The author thanks Tripod for making this page available.
This invited commentary has been peer-reviewed and edited.


Commentary [Journal of Cancer Integrative Medicine 2004(Winter); 2(1): 21-24]

Cancer-related electronic support groups as navigation-aids:
Overcoming geographic barriers

James E Till, PhD

Joint Centre for Bioethics and Department of Medical Biophysics, University of Toronto, and Ontario Cancer Institute, University Health Network, 610 University Avenue, Room 9-416, Toronto, Ontario, M5G 2M9, Canada

Contact information:
Telephone: 416-946-2948
Email: till_at_uhnres.utoronto.ca

ABSTRACT

Cancer-related electronic support groups (ESGs) may be regarded as a complement to face-to-face groups when the latter are available, and as an alternative when they are not. Advantages over face-to-face groups include an absence of barriers imposed by geographic location, opportunities for anonymity that permit sensitive issues to be discussed, and opportunities to find peers online. ESGs can be especially valuable as navigation aids for those trying to find a way through the healthcare system and as a guide to the cancer journey. Outcome indicators that could be used to evaluate the quality of ESGs as navigation aids need to be developed and tested. Conceptual models for the navigator role, such as the Facilitating Navigator Model, are appropriate for ESGs designed specifically for research purposes. A Shared or Tacit Model may be more appropriate for unmoderated ESGs. Both conceptual models raise issues in Internet research ethics that need to be addressed.

Key Words: Electronic support groups, cancer, mailing lists, navigation aids, Internet research ethics

INTRODUCTION

Electronic support groups

There is increasing interest in evaluating the impact of Internet-based technologies on cancer outcomes. For example, in a recent review, Eysenbach1 distinguished four areas of Internet use: communication (electronic mail), community (virtual support groups), content (Web-based health information), and commerce. Of particular interest are electronic support groups (ESGs) in general, particularly mailing lists. ESGs may be the Internet application area with the greatest effect on people with cancer.1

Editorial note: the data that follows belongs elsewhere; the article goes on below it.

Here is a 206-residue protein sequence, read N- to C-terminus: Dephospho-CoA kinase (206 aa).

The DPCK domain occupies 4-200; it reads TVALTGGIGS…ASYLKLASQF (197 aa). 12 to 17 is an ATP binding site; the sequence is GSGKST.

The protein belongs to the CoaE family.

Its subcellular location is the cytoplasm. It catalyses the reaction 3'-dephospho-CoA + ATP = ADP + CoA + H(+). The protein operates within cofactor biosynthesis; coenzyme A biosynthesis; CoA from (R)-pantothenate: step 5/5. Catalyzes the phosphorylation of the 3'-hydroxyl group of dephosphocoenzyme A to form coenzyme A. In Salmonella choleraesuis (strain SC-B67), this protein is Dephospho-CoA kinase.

ESGs may be regarded as a complement or supplement to face-to-face support groups, or as an alternative. They have several advantages over face-to-face groups such as:

Some disadvantages include:

And, as with any Web content, there are concerns about inaccurate information and information that is not based on evidence, (in exchanges about alternative treatments, for example).

Winzelberg et al.2 have summarized some advantages and disadvantages of ESGs for breast cancer patients. Advantages include flexibility in the modality of delivery (e.g., via mailing lists, chat rooms, etc.), the variety of facilitation options, and the need for fewer resources compared with face-to-face groups. Disadvantages include the need for computer and Internet access and the need to know the language used in the ESG. These authors concluded that ESGs offer many advantages, but cautioned that they present some ethical issues that need to be addressed.2 The Discussion section that follows includes examples of these issues.

An important issue is whether or support groups of any kind might yield survival benefits in addition to the benefits summarized above. The literature on evaluations of community-based cancer support groups indicates that it is more reasonable to expect an impact of such interventions on psychosocial functioning and/or health-related quality of life than on survival.3 It also seems reasonable to have similar expectations for ESGs.

The 'Internet paradox' controversy

It is possible that some participants in ESGs could become overly reliant on their Internet-based relationships, resulting in increased social isolation and reduced well-being.1,2 Eysenbach1 reviewed this "Internet paradox" controversy and concluded that longitudinal studies or randomized trials are needed to investigate this issue further. In such studies, efforts should be made to control for sources of selection bias (such as the possibility that depressed persons turn primarily to ESGs for support, while staying away from face-to-face groups).

A recent example of a well-designed study is the randomized controlled trial (RCT) reported by Winzelberg et al.2 In this trial, a breast cancer ESG was found to be an effective intervention for reducing participants' scores on depression, perceived stress, and cancer-related trauma measures. The effect size of the intervention was in the moderate range.